ISLAMABAD (Reuters) – A banned Pakistani Islamist group called an end to violent nationwide anti-France protests on Tuesday, after the government called a parliamentary vote on whether to expel the French ambassador and said it would halt criminal cases against the group’s members.
Pakistan arrested the leader of the group Tehrik-e-Labaik Pakistan (TLP) on April 12 and banned the group last week after its members blocked main highways, railways and access routes to major cities, assaulting police and burning public property.
The group has demanded that Pakistan expel the French ambassador in retaliation for the publication in France of cartoons depicting the Prophet Mohammed.
Four police officers were killed, 11 taken hostage and more than 800 wounded, many seriously, during week-long clashes. The Islamists said three of their members were killed.
Prime Minister Imran Khan warned his nation on Monday that Pakistan risked paying a price if it expelled the French envoy, as half the country’s exports are sold to the European Union.
Nevertheless, Interior Minister Sheikh Rashid Ahmad said on Tuesday that the government had agreed “after long negotiations with the TLP” to put a resolution before parliament on whether to expel the ambassador.
All criminal cases registered against the TLP would also be withdrawn as a result of the agreement with the group, which in return would end its protests, the minister said.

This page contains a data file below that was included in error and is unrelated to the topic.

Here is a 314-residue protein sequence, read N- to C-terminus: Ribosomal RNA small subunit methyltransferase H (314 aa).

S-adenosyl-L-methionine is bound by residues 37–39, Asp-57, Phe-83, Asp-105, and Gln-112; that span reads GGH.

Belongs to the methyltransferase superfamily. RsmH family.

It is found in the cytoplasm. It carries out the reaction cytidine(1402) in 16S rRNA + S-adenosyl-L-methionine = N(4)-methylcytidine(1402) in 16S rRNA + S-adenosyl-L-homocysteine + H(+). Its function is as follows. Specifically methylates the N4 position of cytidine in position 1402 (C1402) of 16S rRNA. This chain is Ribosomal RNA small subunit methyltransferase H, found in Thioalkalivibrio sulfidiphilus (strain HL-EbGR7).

The TLP responded by releasing an audio statement of its spokesman Shafiq Amini saying: “It is requested to end protests wherever they are happening across the country.”
However there was no immediate sign that crowds were dispersing at the biggest protest, in the city of Lahore, where thousands of followers were gathered outside the group’s headquarters.
Later on Tuesday, a resolution calling for a debate on the envoy’s expulsion was presented in a specially-convened session of parliament. The government referred the resolution to a committee, and the session was adjourned. Opposition members protested, demanding details of the agreement with the TLP.
The TLP has also demanded the release of its leader and hundreds of arrested staff, the removal of the ban and the dismissal of the interior minister.
Relations between Paris and Islamabad became more strained after President Emmanuel Macron paid tribute late last year to a French teacher who was beheaded by a man of Chechen origin for showing a class on free speech cartoons depicting the Prophet. Many Muslims consider such cartoons blasphemous. Macron maintains that free speech is a fundamental right in France.
At that time, protests broke out in Muslim world, including one led by the Islamists who shut the main highway to Islamabad until Khan’s government agreed to endorse a boycott of French products and expel the envoy.
France has already advised its citizens to temporarily leave Pakistan.
Ahmed Bilal Mehboob, a political analyst, told Reuters the government wanted take the matter of the French envoy’s expulsion to the parliament, “so they can say they have consulted with them and whatever step they take has a consensus behind it”.
The government’s apparent acceptance of the militants’ demands would be seen as a victory for the Islamists, said author and analyst Khaled Ahmed.
“The government’s retreat from its stance and agreement indicate that none of the institutions can stand against them,” he said.
(Reporting by Asif Shahzad in Islamabad and Mubasher Bukhari in Lahore; Additional reporting by Umar Farooq in Islamabad and Gibran Peshimam in Karachi; Editing by Kim Coghill, Simon Cameron-Moore, Peter Graff)